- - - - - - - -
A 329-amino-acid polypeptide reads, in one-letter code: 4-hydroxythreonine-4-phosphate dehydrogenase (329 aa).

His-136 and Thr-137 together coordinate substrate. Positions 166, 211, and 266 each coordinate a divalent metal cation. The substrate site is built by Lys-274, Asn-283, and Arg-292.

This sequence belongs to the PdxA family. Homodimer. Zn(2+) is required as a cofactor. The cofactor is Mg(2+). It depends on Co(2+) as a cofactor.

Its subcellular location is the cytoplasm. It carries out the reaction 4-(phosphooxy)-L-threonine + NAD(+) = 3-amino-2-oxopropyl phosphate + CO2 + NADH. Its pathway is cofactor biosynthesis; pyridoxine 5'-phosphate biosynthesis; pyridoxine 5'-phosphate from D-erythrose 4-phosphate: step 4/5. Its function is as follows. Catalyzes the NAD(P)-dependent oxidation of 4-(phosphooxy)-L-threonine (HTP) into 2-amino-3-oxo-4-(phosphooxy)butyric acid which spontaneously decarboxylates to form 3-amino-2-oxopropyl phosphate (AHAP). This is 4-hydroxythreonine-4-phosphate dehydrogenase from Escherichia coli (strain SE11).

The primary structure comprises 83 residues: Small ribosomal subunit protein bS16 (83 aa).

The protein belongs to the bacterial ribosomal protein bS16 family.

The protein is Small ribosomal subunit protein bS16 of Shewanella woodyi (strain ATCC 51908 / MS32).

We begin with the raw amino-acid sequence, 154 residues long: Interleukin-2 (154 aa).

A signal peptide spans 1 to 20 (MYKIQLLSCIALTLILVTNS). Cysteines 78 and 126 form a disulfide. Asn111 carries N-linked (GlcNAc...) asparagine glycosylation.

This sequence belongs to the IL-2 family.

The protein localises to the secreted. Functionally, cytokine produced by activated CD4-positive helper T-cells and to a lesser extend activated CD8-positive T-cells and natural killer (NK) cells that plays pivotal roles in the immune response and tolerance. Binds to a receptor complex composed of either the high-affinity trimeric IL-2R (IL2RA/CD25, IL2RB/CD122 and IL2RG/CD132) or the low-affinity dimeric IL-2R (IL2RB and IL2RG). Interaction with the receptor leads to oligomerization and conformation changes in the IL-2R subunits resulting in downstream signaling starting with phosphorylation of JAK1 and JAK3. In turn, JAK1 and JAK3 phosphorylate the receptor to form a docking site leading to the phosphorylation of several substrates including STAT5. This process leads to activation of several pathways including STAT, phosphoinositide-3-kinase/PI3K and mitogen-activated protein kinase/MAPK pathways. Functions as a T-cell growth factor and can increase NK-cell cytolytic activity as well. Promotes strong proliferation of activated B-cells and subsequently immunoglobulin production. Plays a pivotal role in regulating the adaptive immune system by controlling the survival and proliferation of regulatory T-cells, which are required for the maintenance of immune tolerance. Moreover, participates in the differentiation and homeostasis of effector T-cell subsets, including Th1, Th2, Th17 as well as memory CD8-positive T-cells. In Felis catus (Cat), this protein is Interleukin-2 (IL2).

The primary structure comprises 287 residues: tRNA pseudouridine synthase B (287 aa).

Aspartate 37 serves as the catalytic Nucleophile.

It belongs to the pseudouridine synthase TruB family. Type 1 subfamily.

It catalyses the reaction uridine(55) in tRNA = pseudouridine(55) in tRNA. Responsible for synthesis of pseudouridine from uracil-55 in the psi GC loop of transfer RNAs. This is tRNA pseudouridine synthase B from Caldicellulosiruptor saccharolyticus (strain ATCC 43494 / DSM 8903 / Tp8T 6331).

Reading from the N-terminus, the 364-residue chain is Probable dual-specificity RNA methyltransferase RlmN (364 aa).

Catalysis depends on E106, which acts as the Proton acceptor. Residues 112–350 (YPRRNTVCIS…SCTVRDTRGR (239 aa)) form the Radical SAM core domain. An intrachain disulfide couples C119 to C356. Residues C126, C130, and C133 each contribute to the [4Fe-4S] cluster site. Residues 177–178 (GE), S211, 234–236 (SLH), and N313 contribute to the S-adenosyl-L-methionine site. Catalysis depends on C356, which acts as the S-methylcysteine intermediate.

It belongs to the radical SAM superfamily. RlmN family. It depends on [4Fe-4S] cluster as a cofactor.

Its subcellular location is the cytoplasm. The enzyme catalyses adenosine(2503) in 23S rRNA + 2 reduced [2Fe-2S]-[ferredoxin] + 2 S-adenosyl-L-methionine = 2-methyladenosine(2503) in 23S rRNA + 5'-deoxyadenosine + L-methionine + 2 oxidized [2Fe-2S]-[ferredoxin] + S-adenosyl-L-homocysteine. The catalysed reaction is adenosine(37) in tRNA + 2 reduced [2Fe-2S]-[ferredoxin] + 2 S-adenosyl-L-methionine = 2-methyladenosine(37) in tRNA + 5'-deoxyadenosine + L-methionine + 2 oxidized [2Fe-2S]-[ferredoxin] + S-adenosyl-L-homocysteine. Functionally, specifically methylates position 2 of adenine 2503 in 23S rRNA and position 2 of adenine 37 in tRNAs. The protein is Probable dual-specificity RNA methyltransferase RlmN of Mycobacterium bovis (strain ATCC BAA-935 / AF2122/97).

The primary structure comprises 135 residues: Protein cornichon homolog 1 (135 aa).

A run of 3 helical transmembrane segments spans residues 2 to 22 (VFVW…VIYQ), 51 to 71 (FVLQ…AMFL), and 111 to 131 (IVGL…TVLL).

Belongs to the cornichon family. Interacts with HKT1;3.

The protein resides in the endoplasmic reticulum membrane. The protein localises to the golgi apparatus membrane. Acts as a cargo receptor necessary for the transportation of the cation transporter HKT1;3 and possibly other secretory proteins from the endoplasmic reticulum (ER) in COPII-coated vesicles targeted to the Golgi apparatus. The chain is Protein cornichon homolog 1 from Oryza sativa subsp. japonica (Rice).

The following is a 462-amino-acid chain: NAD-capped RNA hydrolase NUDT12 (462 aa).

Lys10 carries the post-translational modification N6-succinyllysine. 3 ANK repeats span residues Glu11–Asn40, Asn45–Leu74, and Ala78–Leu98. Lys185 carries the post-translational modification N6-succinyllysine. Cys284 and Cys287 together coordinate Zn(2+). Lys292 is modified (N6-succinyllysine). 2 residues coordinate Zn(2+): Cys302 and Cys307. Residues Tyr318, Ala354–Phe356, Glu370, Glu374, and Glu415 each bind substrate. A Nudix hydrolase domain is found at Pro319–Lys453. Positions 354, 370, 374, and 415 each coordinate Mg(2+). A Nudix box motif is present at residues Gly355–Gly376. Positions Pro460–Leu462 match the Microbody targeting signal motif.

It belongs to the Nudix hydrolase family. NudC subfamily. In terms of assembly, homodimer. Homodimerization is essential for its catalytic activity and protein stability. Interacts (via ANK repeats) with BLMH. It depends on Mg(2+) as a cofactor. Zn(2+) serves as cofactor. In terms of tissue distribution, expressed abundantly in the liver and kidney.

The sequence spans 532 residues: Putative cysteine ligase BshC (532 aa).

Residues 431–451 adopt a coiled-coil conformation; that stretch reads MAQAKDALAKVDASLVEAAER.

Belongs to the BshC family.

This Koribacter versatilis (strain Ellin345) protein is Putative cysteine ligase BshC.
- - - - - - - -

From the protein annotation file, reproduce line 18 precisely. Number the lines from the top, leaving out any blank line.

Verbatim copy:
It belongs to the radical SAM superfamily. RlmN family. It depends on [4Fe-4S] cluster as a cofactor.